Here are five thoughts I have from the Jets’ preseason loss to the Giants last night.
- Sam Darnold should be the starting quarterback Week 1.
Again, Darnold had a pedestrian stat line. He was only 8 of 16 for 84 yards. The stats were deceptive. Before I went to bed last night, I rewatched all of his throws to try and make some sense of the disparity between his numbers and my perception. I was a little sleepy when I was watching, but of the eight incompletions, I saw four hit his receiver in the hand, three throwaways, and one batted down at the line. So every single pass Darnold where Darnold was targeting a receiver last night and got it over the line was on target.
This isn’t to say he played a perfect game. I saw two notable rookie mistakes. One was an intentional grounding penalty. The other was a clock management mistake near the end of the first half. I also haven’t gone through to make sure he made the proper read on every play.
But the biggest takeaway from preseason should be that Darnold doesn’t seem to be in over his head. We aren’t talking about throwing Christian Hackenberg to the lions when he can’t execute basic functions. There are going to be moments where Darnold makes mistakes and looks very bad. But there aren’t any basic skills Darnold needs to develop from the practice field and the bench. I don’t see the benefit in holding him out.
2. The tight end hype should end.
There has been this weird disparity between the amount of hype the tight ends have been getting from training camp practices and the lack of talent/upside the group has. Things came to a head last night as the tight ends played a brutal collective gain.
I estimated that Sam Darnold lost somewhere between 50 and 55 passing yards from throws that hit his receivers in the hands and were not converted into receptions. The tight ends were responsible for approximately 40 of those yards on 3 such passes. The group also accounted for 5 penalties.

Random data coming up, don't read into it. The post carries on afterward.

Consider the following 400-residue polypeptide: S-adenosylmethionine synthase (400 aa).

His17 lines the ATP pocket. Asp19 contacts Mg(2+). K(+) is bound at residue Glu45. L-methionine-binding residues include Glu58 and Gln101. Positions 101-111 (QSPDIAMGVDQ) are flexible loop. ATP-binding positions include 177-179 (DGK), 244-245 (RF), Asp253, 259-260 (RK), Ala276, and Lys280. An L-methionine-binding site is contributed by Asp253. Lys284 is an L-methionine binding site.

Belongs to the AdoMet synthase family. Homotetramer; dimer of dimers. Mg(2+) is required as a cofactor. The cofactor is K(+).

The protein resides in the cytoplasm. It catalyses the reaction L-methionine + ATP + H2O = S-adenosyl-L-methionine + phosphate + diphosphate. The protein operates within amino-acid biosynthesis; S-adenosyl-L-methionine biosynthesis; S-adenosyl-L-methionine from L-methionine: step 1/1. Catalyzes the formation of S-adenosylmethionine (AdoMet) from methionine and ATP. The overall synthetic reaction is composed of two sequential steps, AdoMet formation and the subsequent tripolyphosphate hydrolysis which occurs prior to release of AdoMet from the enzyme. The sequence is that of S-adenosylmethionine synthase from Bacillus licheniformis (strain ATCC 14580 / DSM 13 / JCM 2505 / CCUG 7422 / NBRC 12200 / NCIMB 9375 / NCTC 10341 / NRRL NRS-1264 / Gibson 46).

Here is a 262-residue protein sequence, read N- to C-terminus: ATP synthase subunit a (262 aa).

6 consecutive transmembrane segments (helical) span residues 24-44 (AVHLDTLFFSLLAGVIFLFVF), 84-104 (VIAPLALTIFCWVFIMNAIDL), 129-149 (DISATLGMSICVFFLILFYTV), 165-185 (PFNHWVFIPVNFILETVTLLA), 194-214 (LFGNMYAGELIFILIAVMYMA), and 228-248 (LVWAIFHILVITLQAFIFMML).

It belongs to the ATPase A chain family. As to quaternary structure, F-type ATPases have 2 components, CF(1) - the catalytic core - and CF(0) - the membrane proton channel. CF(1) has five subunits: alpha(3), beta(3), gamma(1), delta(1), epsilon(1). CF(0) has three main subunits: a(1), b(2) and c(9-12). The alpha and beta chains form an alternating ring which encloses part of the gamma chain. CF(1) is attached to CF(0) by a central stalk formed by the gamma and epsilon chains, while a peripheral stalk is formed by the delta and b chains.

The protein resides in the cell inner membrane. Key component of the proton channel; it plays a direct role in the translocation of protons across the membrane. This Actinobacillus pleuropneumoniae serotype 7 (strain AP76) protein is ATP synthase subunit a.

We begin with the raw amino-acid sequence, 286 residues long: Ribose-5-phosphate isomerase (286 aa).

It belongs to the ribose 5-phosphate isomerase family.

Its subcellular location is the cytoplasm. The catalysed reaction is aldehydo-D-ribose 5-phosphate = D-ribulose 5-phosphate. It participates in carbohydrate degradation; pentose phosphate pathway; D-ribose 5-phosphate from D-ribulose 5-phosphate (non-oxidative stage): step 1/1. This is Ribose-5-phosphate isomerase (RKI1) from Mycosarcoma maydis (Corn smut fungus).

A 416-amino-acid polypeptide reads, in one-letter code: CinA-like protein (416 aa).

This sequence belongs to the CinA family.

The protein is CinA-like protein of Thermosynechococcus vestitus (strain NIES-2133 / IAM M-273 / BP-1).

Jeremy Bates’ philosophy is built on using the tight end position, but there just isn’t any quality there for the Jets.
3. Special teams was so bad that it was comedic.
During the Kotite Era, the Jets special teams coach was a guy named Ken Rose. If you go back and read news accounts during that era, you probably wouldn’t believe how bad the special teams unit was. Some of the stuff you read seems implausible.
The Ken Rose era is the only thing to which I can equate last night’s performance.
The Jets committed four penalties on special teams, fumbled a kickoff away, missed an extra point, and allowed a punt return for a touchdown.
The only comforting thing is that things have to go up. It’s impossible to sustain a performance that bad over the long haul.
4. The cornerback play is kind of concerning.
The Jets have more money tied up in the cornerback position this year than any team other than the Houston Texans. Without a single proven pass rusher on the team, this defense is going to lean heavily on coverage holding up.
It, therefore, is disconcerting to see Eli Manning throw for 188 yards in the first half.
Trumaine Johnson held up his end of the bargain and played very well. Morris Claiborne, however, was toasted on a deep route, and Buster Skrine was repeatedly beaten.
The Jets still haven’t given up a touchdown in the preseason, but that isn’t going to sustain itself. This isn’t a bend but don’t break system that’s willing to surrender yardage and get tough in the red zone. This is a high risk defense where success is determined by how the corners cover one on one. I foresee pain if things don’t get better.
5. Penalties are also kind of concerning.
One of the ongoing themes of training camp was that the Jets were taking a lot of penalties in practice. Last night they committed 13 penalties.
Some of this is just based on a lack of talent. If you are less skilled, you are going to be beaten and apt to commit a penalty. With that said, there are other discipline issues the team needs to clean up quickly.